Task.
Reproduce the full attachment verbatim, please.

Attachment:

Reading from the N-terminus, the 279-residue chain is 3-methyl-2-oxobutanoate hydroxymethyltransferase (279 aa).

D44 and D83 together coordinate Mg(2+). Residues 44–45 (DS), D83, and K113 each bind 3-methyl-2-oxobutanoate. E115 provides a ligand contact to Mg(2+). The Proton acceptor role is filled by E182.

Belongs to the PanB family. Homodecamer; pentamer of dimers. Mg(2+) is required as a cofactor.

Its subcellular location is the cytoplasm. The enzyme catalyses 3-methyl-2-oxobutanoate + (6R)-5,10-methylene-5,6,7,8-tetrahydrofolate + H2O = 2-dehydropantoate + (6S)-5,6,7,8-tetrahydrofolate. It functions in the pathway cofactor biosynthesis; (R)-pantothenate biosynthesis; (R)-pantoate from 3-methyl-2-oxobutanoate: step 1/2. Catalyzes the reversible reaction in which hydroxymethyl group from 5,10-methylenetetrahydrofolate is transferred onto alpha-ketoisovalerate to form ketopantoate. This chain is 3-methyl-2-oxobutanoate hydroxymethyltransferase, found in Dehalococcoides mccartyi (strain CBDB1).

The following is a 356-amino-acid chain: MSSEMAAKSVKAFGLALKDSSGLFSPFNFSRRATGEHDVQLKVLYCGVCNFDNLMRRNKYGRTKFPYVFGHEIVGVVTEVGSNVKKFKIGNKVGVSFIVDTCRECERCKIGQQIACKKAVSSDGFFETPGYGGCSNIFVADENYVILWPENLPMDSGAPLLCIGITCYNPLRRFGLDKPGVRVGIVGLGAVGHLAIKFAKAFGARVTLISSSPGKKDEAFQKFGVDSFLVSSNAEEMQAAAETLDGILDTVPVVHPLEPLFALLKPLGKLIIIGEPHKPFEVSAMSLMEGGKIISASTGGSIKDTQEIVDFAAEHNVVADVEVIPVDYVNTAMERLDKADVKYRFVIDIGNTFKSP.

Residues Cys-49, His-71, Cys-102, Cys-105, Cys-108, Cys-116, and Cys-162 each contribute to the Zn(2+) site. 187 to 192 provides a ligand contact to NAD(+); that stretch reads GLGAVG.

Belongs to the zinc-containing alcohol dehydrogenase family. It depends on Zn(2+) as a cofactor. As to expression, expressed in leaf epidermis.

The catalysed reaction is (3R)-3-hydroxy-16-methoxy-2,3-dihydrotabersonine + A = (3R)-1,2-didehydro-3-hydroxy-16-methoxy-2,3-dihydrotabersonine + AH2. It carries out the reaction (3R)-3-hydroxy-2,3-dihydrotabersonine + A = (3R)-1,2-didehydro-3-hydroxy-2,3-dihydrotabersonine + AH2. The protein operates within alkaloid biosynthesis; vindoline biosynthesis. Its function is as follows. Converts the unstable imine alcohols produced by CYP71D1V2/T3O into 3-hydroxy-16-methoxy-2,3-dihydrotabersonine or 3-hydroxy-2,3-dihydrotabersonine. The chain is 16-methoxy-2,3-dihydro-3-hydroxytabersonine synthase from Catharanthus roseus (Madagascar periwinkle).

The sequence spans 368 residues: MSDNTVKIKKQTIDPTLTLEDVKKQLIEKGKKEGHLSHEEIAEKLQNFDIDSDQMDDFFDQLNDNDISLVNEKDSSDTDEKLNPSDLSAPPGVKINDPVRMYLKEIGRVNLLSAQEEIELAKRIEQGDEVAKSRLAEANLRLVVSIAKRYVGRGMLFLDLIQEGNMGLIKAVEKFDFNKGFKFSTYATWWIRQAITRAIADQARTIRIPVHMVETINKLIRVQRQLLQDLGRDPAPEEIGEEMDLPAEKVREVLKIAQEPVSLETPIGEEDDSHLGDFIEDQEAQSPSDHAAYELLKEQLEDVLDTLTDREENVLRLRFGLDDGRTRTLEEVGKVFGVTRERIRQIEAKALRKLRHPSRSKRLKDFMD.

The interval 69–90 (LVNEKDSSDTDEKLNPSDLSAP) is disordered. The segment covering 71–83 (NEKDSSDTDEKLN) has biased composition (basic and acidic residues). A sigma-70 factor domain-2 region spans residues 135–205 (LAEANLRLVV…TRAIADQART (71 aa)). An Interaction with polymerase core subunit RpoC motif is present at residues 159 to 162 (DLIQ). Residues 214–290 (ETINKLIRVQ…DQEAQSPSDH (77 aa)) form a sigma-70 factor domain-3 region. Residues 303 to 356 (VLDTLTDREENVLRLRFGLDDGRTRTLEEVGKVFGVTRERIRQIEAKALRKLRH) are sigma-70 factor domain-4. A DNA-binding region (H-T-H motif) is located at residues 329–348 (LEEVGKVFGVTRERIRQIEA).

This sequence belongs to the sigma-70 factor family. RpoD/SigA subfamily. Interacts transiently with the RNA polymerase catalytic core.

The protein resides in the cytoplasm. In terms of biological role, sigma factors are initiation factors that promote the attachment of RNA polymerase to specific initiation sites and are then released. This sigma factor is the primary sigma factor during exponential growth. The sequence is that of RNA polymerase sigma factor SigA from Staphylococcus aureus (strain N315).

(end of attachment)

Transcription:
Reading from the N-terminus, the 279-residue chain is 3-methyl-2-oxobutanoate hydroxymethyltransferase (279 aa).

D44 and D83 together coordinate Mg(2+). Residues 44–45 (DS), D83, and K113 each bind 3-methyl-2-oxobutanoate. E115 provides a ligand contact to Mg(2+). The Proton acceptor role is filled by E182.

Belongs to the PanB family. Homodecamer; pentamer of dimers. Mg(2+) is required as a cofactor.

Its subcellular location is the cytoplasm. The enzyme catalyses 3-methyl-2-oxobutanoate + (6R)-5,10-methylene-5,6,7,8-tetrahydrofolate + H2O = 2-dehydropantoate + (6S)-5,6,7,8-tetrahydrofolate. It functions in the pathway cofactor biosynthesis; (R)-pantothenate biosynthesis; (R)-pantoate from 3-methyl-2-oxobutanoate: step 1/2. Catalyzes the reversible reaction in which hydroxymethyl group from 5,10-methylenetetrahydrofolate is transferred onto alpha-ketoisovalerate to form ketopantoate. This chain is 3-methyl-2-oxobutanoate hydroxymethyltransferase, found in Dehalococcoides mccartyi (strain CBDB1).

The following is a 356-amino-acid chain: MSSEMAAKSVKAFGLALKDSSGLFSPFNFSRRATGEHDVQLKVLYCGVCNFDNLMRRNKYGRTKFPYVFGHEIVGVVTEVGSNVKKFKIGNKVGVSFIVDTCRECERCKIGQQIACKKAVSSDGFFETPGYGGCSNIFVADENYVILWPENLPMDSGAPLLCIGITCYNPLRRFGLDKPGVRVGIVGLGAVGHLAIKFAKAFGARVTLISSSPGKKDEAFQKFGVDSFLVSSNAEEMQAAAETLDGILDTVPVVHPLEPLFALLKPLGKLIIIGEPHKPFEVSAMSLMEGGKIISASTGGSIKDTQEIVDFAAEHNVVADVEVIPVDYVNTAMERLDKADVKYRFVIDIGNTFKSP.

Residues Cys-49, His-71, Cys-102, Cys-105, Cys-108, Cys-116, and Cys-162 each contribute to the Zn(2+) site. 187 to 192 provides a ligand contact to NAD(+); that stretch reads GLGAVG.

Belongs to the zinc-containing alcohol dehydrogenase family. It depends on Zn(2+) as a cofactor. As to expression, expressed in leaf epidermis.

The catalysed reaction is (3R)-3-hydroxy-16-methoxy-2,3-dihydrotabersonine + A = (3R)-1,2-didehydro-3-hydroxy-16-methoxy-2,3-dihydrotabersonine + AH2. It carries out the reaction (3R)-3-hydroxy-2,3-dihydrotabersonine + A = (3R)-1,2-didehydro-3-hydroxy-2,3-dihydrotabersonine + AH2. The protein operates within alkaloid biosynthesis; vindoline biosynthesis. Its function is as follows. Converts the unstable imine alcohols produced by CYP71D1V2/T3O into 3-hydroxy-16-methoxy-2,3-dihydrotabersonine or 3-hydroxy-2,3-dihydrotabersonine. The chain is 16-methoxy-2,3-dihydro-3-hydroxytabersonine synthase from Catharanthus roseus (Madagascar periwinkle).

The sequence spans 368 residues: MSDNTVKIKKQTIDPTLTLEDVKKQLIEKGKKEGHLSHEEIAEKLQNFDIDSDQMDDFFDQLNDNDISLVNEKDSSDTDEKLNPSDLSAPPGVKINDPVRMYLKEIGRVNLLSAQEEIELAKRIEQGDEVAKSRLAEANLRLVVSIAKRYVGRGMLFLDLIQEGNMGLIKAVEKFDFNKGFKFSTYATWWIRQAITRAIADQARTIRIPVHMVETINKLIRVQRQLLQDLGRDPAPEEIGEEMDLPAEKVREVLKIAQEPVSLETPIGEEDDSHLGDFIEDQEAQSPSDHAAYELLKEQLEDVLDTLTDREENVLRLRFGLDDGRTRTLEEVGKVFGVTRERIRQIEAKALRKLRHPSRSKRLKDFMD.

The interval 69–90 (LVNEKDSSDTDEKLNPSDLSAP) is disordered. The segment covering 71–83 (NEKDSSDTDEKLN) has biased composition (basic and acidic residues). A sigma-70 factor domain-2 region spans residues 135–205 (LAEANLRLVV…TRAIADQART (71 aa)). An Interaction with polymerase core subunit RpoC motif is present at residues 159 to 162 (DLIQ). Residues 214–290 (ETINKLIRVQ…DQEAQSPSDH (77 aa)) form a sigma-70 factor domain-3 region. Residues 303 to 356 (VLDTLTDREENVLRLRFGLDDGRTRTLEEVGKVFGVTRERIRQIEAKALRKLRH) are sigma-70 factor domain-4. A DNA-binding region (H-T-H motif) is located at residues 329–348 (LEEVGKVFGVTRERIRQIEA).

This sequence belongs to the sigma-70 factor family. RpoD/SigA subfamily. Interacts transiently with the RNA polymerase catalytic core.

The protein resides in the cytoplasm. In terms of biological role, sigma factors are initiation factors that promote the attachment of RNA polymerase to specific initiation sites and are then released. This sigma factor is the primary sigma factor during exponential growth. The sequence is that of RNA polymerase sigma factor SigA from Staphylococcus aureus (strain N315).